The Motherland hears, the Motherland knows
Where her son flies in the sky
—Russian song whistled by Yuri Gagarin during the first manned space flight
For thousands of years, humans stared at the skies wondering about the composition of the stars, lights that shined through pinpoints in the banner of heaven. It took millennia for our knowledge of the skies to coalesce. And it wasn’t until 1903 that Wilber and Orville Wright appeared to have conquered gravity, albeit briefly.
Yet only six decades after that first flight, a human being transcended into outer space. That man was Yuri Gagarin. The day was April 12, 1961—now celebrated as Cosmonaut’s Day.
The 27 year-old Russian pilot stood only 5’2″, an advantage for the world’s first cosmonaut, crammed into the tiny cockpit of the spacecraft Vostok 3KA. The Vostok launched from Baykonur, Kazakhstan, at 9:07 am Moscow Time. The flight lasted only 108 minutes, but in that time Yuri Gagarin circled the globe, a feat that had taken Magellan’s crew three years.
As late as early April there had been six contenders for the first cosmonaut. Gagarin wasn’t finalized as the pilot of the craft until just two days before the flight. And if some officials had their way, we would be celebrating “Herman’s Night” today instead of “Yuri’s Night.” Herman Titov was Yuri’s backup.
According to Gagarin, the flight went mostly smoothly. He didn’t report an emergency during the mission, but:
“As soon as TDU (breaking engine) shot down, there was a sharp jolt. The spacecraft started spinning about its axis with a very high speed…Everything was spinning. One moment I see Africa — it happened over Africa — another the horizon, another the sky. I barely had time to shade myself from the sun, so the light did not blind my eyes.”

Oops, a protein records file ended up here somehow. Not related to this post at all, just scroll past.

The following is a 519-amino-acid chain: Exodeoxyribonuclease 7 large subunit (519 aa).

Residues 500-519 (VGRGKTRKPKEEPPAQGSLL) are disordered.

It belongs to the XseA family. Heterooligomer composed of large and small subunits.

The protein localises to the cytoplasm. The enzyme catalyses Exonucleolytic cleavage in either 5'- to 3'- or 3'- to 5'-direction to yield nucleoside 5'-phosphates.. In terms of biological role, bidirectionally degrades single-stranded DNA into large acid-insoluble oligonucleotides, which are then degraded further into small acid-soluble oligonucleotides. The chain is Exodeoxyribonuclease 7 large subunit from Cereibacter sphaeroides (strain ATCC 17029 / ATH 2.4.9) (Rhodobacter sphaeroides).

The 20th century Icarus faired better than his Greek predecessor. Gagarin ejected from the crafted at 10:44 am and landed safely.
His post-flight report wasn’t published until decades after the flight.
By beating the first American into space (Alan Shepard) by one month, Gagarin helped the Soviet Union emerge as the apparent leader in aeronautic technology, and the space race was on. Yuri went from complete obscurity to a national hero—perhaps THE national hero for two generations of Russians.
Gagarin legacy far outlasted his life. He died in 1968 in a training flight crash. He was only 34 years old.
Cosmonautics Day was established by the Soviet Union in 1962. Today April 12 is also known as Yuri’s Night, celebrated around the world in honor of the 5’2″ giant who first touched the heavens.